Sentence Two: But the original papers by Melvin Calvin and Francis K. Fong and their co-workers show that photosynthetic carbon fixation by the RuBP yields the 6-C intermediate, which splits into one molecule of PGA and another of PGL, i.e., the carbon dioxide uptake by the RuBP in the light is reduced directly to triose (without the intervention of ATP and NADPH), which condenses to yield sucrose.
The original papers by Calvin and Fong were cited in my second Dec. 2, 2010 post. For a more detailed explanation, Google "the Calvin cycle website." Of the 108,000 results, click on the very first one, "The Official Calvin Cycle Website - Blogspot." I hope I am not spamming by referring you to this result.
For a succinct schematic representation of this discussion, by Purdue University Chemistry Professor John B. Grutzner, see, NSFfunding.com's webpage, "The Calvin Cycle Website."
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Last edited on Dec. 8, 2010 to modify Sentence One, in order to be explicit on the 6-C intermediate's splitting into two PGA's, in the dark, as compared to the experimentally observed light reaction (Sentence Two), in which the 6-C intermediate splits into one molecule of PGA and another of PGL.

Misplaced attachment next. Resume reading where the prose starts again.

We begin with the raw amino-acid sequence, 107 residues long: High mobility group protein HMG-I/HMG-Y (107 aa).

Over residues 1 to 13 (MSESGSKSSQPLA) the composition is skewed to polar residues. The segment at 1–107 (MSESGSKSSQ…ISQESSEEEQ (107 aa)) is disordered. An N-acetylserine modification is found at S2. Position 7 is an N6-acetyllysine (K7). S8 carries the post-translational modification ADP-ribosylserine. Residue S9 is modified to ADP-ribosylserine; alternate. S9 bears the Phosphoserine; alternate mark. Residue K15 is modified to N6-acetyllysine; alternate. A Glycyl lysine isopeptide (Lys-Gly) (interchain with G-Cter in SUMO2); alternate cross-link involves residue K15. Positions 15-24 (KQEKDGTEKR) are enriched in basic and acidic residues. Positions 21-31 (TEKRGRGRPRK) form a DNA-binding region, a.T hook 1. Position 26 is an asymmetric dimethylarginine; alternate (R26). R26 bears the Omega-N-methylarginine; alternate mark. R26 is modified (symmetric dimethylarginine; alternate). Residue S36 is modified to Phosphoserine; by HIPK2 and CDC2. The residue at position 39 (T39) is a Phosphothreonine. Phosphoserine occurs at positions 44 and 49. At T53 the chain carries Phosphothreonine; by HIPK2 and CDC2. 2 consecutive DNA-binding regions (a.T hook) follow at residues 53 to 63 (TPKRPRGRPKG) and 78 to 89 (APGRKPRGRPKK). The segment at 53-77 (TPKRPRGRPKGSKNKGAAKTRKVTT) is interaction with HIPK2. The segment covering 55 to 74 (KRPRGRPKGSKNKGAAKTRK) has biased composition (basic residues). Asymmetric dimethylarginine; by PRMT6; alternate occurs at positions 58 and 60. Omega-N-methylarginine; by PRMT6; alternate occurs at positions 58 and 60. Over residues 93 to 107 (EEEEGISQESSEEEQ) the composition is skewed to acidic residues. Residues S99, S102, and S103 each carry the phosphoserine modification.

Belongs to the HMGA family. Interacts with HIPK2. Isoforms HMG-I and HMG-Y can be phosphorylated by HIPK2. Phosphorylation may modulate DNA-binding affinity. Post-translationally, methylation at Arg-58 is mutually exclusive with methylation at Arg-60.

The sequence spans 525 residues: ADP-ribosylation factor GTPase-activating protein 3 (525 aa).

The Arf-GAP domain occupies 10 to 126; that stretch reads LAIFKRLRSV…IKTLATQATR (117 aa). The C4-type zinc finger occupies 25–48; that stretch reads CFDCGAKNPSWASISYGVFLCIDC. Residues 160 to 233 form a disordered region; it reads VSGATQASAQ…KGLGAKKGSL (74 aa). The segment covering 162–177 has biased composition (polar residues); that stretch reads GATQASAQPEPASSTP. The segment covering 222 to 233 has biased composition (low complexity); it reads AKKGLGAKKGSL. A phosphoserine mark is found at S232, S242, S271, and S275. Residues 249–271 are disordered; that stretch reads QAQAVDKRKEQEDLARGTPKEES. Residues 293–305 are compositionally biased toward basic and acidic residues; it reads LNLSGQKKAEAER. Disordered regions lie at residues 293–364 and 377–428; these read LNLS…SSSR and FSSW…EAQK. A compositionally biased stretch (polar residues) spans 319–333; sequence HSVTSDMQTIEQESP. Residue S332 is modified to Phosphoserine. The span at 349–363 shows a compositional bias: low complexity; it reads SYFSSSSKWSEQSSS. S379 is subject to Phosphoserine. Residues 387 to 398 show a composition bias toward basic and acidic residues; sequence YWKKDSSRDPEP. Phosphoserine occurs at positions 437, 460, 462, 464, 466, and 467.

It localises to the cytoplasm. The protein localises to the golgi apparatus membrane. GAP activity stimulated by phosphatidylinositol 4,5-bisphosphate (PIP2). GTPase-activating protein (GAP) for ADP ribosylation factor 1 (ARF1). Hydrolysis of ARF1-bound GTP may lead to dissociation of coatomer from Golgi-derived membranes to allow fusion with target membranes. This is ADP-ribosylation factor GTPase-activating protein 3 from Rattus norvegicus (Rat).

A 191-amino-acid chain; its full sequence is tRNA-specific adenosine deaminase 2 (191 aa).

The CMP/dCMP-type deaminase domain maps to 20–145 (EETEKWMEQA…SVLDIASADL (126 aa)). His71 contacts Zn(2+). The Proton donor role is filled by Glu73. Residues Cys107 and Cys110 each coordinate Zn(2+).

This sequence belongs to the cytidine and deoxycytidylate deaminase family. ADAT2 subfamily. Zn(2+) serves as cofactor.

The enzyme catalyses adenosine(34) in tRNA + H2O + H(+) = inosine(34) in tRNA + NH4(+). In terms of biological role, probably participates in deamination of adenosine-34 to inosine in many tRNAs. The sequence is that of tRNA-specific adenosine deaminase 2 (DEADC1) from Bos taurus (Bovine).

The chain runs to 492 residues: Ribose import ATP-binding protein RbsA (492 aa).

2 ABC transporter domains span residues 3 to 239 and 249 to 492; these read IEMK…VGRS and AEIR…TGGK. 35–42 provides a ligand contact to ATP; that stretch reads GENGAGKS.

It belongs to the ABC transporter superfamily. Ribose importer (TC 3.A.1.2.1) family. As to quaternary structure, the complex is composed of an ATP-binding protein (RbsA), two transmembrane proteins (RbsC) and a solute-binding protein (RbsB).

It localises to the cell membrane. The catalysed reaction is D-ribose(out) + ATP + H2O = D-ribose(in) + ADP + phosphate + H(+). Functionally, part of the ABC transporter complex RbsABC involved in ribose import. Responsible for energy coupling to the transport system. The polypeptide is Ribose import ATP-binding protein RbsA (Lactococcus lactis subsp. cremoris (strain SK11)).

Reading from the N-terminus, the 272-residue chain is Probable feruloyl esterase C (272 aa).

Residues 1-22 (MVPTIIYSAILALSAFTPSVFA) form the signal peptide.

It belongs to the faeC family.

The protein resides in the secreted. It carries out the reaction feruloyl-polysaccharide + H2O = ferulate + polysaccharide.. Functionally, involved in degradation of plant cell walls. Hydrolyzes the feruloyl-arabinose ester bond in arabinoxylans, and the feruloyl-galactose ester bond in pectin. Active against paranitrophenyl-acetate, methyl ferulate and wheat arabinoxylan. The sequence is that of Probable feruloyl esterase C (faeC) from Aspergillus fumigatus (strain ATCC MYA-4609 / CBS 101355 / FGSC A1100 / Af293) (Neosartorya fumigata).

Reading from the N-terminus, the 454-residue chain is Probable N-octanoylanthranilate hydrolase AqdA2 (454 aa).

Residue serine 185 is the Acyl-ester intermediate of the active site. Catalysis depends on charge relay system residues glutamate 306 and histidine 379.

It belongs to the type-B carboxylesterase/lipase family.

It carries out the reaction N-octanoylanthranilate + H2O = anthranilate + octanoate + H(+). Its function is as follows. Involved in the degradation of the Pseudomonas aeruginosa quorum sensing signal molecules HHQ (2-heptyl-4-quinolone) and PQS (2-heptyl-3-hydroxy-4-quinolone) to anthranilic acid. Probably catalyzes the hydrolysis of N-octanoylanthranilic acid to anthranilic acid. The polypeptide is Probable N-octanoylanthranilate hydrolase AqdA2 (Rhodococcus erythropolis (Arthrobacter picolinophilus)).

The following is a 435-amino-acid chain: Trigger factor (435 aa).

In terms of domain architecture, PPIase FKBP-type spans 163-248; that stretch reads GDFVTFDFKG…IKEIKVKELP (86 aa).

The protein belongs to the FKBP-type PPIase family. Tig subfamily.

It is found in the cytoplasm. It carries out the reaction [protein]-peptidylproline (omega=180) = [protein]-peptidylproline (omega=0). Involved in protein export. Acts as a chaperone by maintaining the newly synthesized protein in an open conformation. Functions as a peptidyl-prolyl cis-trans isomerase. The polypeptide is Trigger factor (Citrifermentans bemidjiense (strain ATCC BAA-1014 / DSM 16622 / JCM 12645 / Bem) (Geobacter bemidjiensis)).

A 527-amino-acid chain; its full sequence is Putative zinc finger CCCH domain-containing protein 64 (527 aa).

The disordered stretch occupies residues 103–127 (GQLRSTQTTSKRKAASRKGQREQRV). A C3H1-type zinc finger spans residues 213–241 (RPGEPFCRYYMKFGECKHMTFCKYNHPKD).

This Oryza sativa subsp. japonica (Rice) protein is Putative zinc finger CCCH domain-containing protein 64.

Last edited by fkfong on Wed Dec 08, 2010 5:25 pm, edited 1 time in total.
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Postby fkfong » Mon Dec 06, 2010 11:37 pm

I apologize for this activity, but there is one more comment needed to complete this discussion stream.
On Tue Oct 13, 2009 12:43 am you wrote jwalin, "And last, but not least this triose called glyceraldehyde phosphate is primarily recycled, that's why is it called The Calvin CYCLE ..."
My question is, are you saying that the triose PGL (phosphoglyceraldehyde), instead of undergoing condensation to make sucrose, is recycled to form RuBP in the Calvin cycle? I don't think so. This is because, in photosynthesis, according to the original papers by Calvin et al, the PGL is the product of direct photoreduction of 1/2 of the 6-C addition intermediate splitting, which condenses to form sucrose.
In the work of Francis K. Fong et al, one of the two 3-C fragments from the 6-C RuBP addition intermediate is likewise directly reduced to the PGL in the light. The other 3-C fragment remains unreduced as the PGA. The NADPH and ATP from the light reactions presumably reduce some of this PGA to PGL, which then undergoes cyclic condensation to regenrate the 5-C RuBP. However, when the light is turned off, the entire photosynthetic apparatus decays exponentially to zero in the dark. See, Fong, Francis K. and Butcher, Karen A. (1988) Biochem. Biophys. Res. Commun., 150, 399-404. See, also, "The Official Calvin Cycle Website" at Fig. 2.
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P.S. If the [url] is on for this posting, why is my giving the url for this reference "spam"?
Last edited, once, on 12-15-10, to make corrections for a faithful interpretation of the original papers by Calvin, Fong and their co-workers.